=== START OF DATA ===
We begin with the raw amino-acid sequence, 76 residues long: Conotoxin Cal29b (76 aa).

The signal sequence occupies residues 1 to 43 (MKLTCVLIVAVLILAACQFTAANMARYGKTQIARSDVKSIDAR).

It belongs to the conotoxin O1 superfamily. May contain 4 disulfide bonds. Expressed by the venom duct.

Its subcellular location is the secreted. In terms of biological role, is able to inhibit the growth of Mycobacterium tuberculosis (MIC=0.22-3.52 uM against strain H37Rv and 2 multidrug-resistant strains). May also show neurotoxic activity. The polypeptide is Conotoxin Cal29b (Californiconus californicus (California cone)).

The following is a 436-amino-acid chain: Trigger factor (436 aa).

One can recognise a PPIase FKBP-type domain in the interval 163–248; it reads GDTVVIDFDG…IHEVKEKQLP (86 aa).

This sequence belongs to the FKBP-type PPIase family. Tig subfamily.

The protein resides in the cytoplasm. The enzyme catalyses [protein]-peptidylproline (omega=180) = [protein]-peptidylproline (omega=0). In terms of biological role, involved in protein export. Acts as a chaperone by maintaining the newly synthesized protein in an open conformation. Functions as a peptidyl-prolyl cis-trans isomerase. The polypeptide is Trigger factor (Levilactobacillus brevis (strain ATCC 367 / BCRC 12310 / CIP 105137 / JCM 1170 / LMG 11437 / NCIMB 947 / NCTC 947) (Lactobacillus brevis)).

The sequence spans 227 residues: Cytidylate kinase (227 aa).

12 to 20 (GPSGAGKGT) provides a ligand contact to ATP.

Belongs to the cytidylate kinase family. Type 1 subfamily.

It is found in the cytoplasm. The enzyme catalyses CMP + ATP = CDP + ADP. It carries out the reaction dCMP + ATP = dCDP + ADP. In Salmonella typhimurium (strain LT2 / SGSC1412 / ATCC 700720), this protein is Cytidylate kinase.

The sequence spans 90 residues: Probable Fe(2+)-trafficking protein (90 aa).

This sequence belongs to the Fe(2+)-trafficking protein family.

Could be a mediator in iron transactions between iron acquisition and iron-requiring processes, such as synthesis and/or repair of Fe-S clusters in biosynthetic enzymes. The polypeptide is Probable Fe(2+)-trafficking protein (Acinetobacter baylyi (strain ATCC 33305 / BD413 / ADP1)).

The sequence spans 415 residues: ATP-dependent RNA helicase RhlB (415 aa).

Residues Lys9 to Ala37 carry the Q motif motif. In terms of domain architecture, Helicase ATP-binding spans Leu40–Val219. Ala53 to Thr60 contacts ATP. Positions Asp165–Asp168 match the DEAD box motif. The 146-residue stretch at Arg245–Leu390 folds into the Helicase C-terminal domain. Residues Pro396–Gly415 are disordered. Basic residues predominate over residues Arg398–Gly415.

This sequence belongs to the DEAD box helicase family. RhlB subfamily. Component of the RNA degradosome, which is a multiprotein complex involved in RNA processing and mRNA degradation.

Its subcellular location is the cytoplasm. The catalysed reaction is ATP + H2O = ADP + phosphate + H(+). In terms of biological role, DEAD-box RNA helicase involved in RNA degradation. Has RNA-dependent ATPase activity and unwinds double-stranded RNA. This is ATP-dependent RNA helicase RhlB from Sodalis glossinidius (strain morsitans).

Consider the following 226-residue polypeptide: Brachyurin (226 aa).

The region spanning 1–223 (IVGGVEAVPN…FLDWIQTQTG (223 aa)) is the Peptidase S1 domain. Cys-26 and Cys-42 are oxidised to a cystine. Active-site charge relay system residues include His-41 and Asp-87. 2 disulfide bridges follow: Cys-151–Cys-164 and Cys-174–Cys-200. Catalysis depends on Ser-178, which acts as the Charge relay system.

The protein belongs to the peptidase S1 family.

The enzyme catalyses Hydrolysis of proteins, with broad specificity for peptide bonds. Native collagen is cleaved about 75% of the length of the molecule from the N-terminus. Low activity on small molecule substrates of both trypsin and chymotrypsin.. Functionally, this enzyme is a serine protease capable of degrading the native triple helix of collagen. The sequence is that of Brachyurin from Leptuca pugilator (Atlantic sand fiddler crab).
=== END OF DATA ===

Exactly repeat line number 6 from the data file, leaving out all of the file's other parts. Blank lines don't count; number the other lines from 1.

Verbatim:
One can recognise a PPIase FKBP-type domain in the interval 163–248; it reads GDTVVIDFDG…IHEVKEKQLP (86 aa).